Despite England leading against Wales when Sam Burgess left the fray (in the only big game he started), Stuart Lancaster has been vilified in the press for selecting a player new to the game of rugby union.
Did Lancaster get carried away with child-like wonder at the prospect of running a Rugby League superstar at 12? Maybe. It did, however, get us thinking – what would a team look like if we had all the world’s athletes to choose from? Well, ours would look like this:
- Hakuhō Shō (Sumo, Mongolia, 1.93m, 157kg). One of the most celebrated sumo wrestlers in history and, at 30, still in his pomp, Hakuhō has the makings of a cracking loosehead. Possessing dynamism, balance and speed, weighing in at a solid 346lbs and not afraid to lead with his head if needs be, he’d be more than a handful for even the most gnarled prop forward.
- Phil Taylor (Darts, England, 1.73m, no official weight figure available, but fair to say he’s on the lumpy side). An eminent coach once described his ideal pack as “seven bastards and a ball-handler” and who are we to shun that sound advice? With the guys either side of him averaging 375lbs and capable of propping up a block of flats, we feel we can afford to lose some athleticism at hooker in favour of accuracy and that’s exactly what we’d get from the sixteen-time World Darts Champion. He’d be free to wander from set-piece to set-piece as long as his arrows were straight and true at line-out time.
- Butterbean (Boxing, USA, 1.80m 193kg). A low centre-of-gravity and an argument-ending right hand sees Butterbean forming the cornerstone of our scrum. No pack is complete without an enforcer or two and a man who can punch holes through a fire door is a pretty decent start.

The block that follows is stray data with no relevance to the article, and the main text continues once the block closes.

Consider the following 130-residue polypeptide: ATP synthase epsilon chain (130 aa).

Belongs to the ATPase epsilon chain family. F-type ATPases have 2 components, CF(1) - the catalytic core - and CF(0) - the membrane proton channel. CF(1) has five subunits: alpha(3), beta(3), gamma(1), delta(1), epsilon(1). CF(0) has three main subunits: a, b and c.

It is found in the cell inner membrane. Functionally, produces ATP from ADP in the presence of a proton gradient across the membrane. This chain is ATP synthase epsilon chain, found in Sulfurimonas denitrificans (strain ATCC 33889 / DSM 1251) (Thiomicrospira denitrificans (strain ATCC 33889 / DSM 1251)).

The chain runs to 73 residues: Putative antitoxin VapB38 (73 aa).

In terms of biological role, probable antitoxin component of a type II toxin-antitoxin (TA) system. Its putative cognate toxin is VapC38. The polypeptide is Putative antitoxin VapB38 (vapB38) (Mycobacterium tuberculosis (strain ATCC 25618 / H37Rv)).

- The Undertaker (Professional Wrestling, USA, 2.08m, 136kg). Rugby is a gentleman’s game and never has it had a more delightful crop of internationals than now. Who wouldn’t welcome Richie McCaw, Stephen Moore, Thierry Dusautoir or Chris Robshaw to marry their sister? However, it’s gone too far, with interviews and press conferences littered with mind-numbing platitudes and niceties. The game needs a villain or two, so we’re going for the colossal social media hand-grenade who once famously said, “I don’t make mistakes: I bury them”.
- Brian Shaw (Strongman, USA, 2.03m, 197kg). At 434lbs, or 31 stone in old money, Shaw, the reigning World’s Strongest Man, might be a tad hard to lift at line-out time. However, he could probably wave a flanker around like a touch judge’s flag and his power in mauls and scrums would be much like a normal lock forward, albeit one driving a small truck. Suspect cardio could limit his influence later in the game, but we reckon he’d get his second wind in the bar.
- Vitali Klitschko (Boxing, Ukraine, 2.01m, 112kg). Statesman, academic, lover and fighter, Vitali has a PhD and the second best knockout-to-fight ratio of any champion in heavyweight boxing history. More importantly, and unlike his younger brother, he would never lose to a half-witted bigot like Tyson Fury. He’d be a shrewd, imposing skipper and unlikely to end up on the wrong end of many marginal decisions.
- Jon Jones (MMA, USA, 1.93m, 93kg). A controversial figure and mixed martial arts’ most dominant fighter, Jones would be in his element in the tackle and around the breakdown. His mastery of Brazilian jiu-jitsu and other dark arts could probably be applied to most rucks, although only in the unlikely scenario of the opposing team being willing to do any more than ask politely for their ball back.
- Teddy Riner (Judo, France, 2.04, 131kg). Contemporary back-rowers need great technique at the breakdown to either remove opponents from over the ball or remain firmly in place themselves. The eight-time heavyweight World Champion and London Olympics’ gold medallist judoka could throw the average openside several rows back into the stands, should the mood take him, and that’s good enough for us.
Watch this space to see who makes our backline…